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India China showdown: de-escalation in Ladakh will be a long process | India News

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NEW DELHI: India is poised for the long road in actually reducing the month-long troop confrontation in eastern Ladakh with China, although dialogue between senior military officials on Saturday has put the ball in the right direction.
India, having pumped thousands of additional troops and heavy weapons into the high-altitude region, will continue to push to return to the situation on the ground as it existed in mid-April along the Current Control Line (LAC), in next: the military and diplomatic talks that will now take place, sources said Sunday.
The two sides decided to defuse the confrontation “peacefully,” without further escalation and violence between rival troops, at the seven-hour meeting between the 14th Corps commander, Lt. Gen. Harinder Singh and the Chief General of the Southern Military District. from Xinjiang. Liu Lin on Saturday.

The Indian side, while claiming that it was improving infrastructure within its own territory, requested the People’s Liberation Army (EPL) to adhere to bilateral agreements and established border management protocols, including specific provisions of the Cooperation Agreement of Border Defense (BDCA) 2013, sources said.
The actual de-escalation process, if carried out, and when it occurs, is likely to be lengthy. There will be tough negotiations between local commanders on “different points of difference” and the further elaboration of modalities for the verifiable and mutual disinduction of troops, the sources said.
Meanwhile, psychological warfare across LAC continues unabated, as was the case during the 73-day Doklam clash in 2017. In another veiled threat on Sunday, the Communist Party-led Global Times said the EPL recently carried out “Large-scale maneuver” exercise to quickly move thousands of paratroopers along with armored vehicles to the northwestern region of the country at high altitude from central China “amid border tensions” with India. This demonstrates China’s capabilities to “quickly strengthen border defenses when necessary,” he proclaimed.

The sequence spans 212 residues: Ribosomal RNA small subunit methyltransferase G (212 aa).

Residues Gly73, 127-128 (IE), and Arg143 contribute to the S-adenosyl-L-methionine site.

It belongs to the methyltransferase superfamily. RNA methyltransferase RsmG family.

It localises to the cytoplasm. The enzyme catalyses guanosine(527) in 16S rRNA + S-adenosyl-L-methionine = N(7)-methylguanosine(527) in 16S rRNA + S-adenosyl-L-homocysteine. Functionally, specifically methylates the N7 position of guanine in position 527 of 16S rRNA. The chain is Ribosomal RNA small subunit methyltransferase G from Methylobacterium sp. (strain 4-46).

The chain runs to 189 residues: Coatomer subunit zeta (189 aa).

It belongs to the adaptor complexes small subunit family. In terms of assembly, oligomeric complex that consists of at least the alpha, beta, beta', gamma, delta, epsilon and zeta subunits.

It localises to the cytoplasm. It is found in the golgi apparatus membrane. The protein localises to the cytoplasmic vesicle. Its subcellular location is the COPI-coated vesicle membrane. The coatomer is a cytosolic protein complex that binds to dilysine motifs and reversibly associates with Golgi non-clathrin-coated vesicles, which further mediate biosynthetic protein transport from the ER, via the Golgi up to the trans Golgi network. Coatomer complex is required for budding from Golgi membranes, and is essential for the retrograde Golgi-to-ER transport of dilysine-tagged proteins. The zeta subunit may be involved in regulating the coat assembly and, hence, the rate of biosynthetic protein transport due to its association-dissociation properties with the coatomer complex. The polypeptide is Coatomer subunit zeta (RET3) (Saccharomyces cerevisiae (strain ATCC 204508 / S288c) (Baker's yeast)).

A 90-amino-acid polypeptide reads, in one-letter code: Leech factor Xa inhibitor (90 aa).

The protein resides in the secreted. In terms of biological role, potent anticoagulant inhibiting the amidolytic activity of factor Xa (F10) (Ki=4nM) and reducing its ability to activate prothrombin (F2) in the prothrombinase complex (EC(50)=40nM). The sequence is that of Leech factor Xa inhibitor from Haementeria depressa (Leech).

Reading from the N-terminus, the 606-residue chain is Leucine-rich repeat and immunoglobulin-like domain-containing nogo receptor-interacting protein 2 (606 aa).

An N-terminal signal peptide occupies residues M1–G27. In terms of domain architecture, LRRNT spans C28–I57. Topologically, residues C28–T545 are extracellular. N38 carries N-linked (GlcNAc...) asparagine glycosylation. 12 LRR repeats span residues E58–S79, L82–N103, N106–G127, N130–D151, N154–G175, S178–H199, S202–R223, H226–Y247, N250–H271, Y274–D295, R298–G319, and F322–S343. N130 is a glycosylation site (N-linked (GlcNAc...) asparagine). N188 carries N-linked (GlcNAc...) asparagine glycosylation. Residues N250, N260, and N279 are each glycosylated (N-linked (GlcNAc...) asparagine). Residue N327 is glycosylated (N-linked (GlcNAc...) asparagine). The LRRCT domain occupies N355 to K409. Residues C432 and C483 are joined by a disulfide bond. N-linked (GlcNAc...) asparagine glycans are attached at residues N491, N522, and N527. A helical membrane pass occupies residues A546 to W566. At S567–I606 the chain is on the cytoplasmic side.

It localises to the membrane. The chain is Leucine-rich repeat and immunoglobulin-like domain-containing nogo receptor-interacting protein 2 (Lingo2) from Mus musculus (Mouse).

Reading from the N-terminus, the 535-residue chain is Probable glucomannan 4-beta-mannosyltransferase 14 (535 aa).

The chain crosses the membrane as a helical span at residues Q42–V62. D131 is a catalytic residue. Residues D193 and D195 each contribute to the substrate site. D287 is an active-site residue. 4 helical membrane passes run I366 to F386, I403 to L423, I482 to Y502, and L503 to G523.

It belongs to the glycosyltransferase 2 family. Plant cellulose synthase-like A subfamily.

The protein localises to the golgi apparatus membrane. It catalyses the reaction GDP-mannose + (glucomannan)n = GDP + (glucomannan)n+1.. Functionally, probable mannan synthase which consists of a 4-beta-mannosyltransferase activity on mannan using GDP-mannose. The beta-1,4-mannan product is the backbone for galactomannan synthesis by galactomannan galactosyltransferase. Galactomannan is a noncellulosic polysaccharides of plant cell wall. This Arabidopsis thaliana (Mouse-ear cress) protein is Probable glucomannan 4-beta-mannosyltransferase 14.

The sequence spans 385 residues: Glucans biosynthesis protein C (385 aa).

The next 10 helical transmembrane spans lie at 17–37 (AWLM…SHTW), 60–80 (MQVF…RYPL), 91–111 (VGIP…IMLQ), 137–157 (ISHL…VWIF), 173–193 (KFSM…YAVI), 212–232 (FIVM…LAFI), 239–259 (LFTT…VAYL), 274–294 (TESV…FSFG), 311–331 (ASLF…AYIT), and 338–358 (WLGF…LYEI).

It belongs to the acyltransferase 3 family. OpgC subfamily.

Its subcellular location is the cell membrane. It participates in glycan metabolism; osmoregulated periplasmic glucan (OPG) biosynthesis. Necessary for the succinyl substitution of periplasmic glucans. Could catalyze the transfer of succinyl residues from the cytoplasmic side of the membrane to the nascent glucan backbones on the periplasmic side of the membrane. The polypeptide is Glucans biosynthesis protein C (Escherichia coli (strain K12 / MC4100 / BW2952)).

India, however, is determined to restore the status quo ante, which will depend on three things. First, the PLA will have to withdraw its troops that entered Indian territory at the four or five confrontation sites in Pangong Tso (Tso means lake), the Gogra-Hot Springs area and the Galwan Valley region.
Two, the EPL will have to demolish its bunkers and other fortifications built on these sites, especially in the “Finger-4 to Finger 8” area (mountainous spurs that are 8 km apart) on the north bank of Pangong Tso.
The EPL since early May has blocked all Indian patrols going from west to east beyond Finger-4 by physically occupying the area to Finger-8, the point where the LAC runs from north to south.
And three, China will have to withdraw the 5,000-7,000 PLA ​​troops, which are backed by artillery guns and tanks, from areas throughout LAC near the fighting sites.
“With enough acclimatized troops, including additional Ladakh scout battalions, along with artillery guns and tanks, the Indian army is ready for the long haul if it comes to that. The IAF is also working closely with the Army to monitor the general situation in the region, “said a source.
China’s main grouse in the military domain is the fact that India is challenging its dominance of infrastructure by building connecting links and bridges to its new 255 km Darbuk-Shyok-Daulat Beg Oldie highway, which will allow Indian troops have faster and easier access to areas such as the strategically important Karakoram Pass, the Depsang Plains and the Galwan Valley, among other areas.

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